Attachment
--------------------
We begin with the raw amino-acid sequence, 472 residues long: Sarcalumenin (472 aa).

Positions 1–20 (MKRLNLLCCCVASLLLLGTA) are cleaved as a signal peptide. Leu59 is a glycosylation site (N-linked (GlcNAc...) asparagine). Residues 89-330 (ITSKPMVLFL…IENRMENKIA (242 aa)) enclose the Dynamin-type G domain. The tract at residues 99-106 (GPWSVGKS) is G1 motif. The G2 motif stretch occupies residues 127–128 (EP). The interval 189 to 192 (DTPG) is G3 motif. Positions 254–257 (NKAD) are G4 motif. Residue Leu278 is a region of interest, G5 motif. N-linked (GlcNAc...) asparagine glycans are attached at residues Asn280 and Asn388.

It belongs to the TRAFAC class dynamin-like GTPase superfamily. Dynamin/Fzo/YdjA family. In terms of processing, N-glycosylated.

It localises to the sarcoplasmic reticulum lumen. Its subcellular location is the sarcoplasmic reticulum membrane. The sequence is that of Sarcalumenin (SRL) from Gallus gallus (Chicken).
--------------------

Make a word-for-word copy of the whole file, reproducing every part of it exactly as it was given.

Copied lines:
We begin with the raw amino-acid sequence, 472 residues long: Sarcalumenin (472 aa).

Positions 1–20 (MKRLNLLCCCVASLLLLGTA) are cleaved as a signal peptide. Leu59 is a glycosylation site (N-linked (GlcNAc...) asparagine). Residues 89-330 (ITSKPMVLFL…IENRMENKIA (242 aa)) enclose the Dynamin-type G domain. The tract at residues 99-106 (GPWSVGKS) is G1 motif. The G2 motif stretch occupies residues 127–128 (EP). The interval 189 to 192 (DTPG) is G3 motif. Positions 254–257 (NKAD) are G4 motif. Residue Leu278 is a region of interest, G5 motif. N-linked (GlcNAc...) asparagine glycans are attached at residues Asn280 and Asn388.

It belongs to the TRAFAC class dynamin-like GTPase superfamily. Dynamin/Fzo/YdjA family. In terms of processing, N-glycosylated.

It localises to the sarcoplasmic reticulum lumen. Its subcellular location is the sarcoplasmic reticulum membrane. The sequence is that of Sarcalumenin (SRL) from Gallus gallus (Chicken).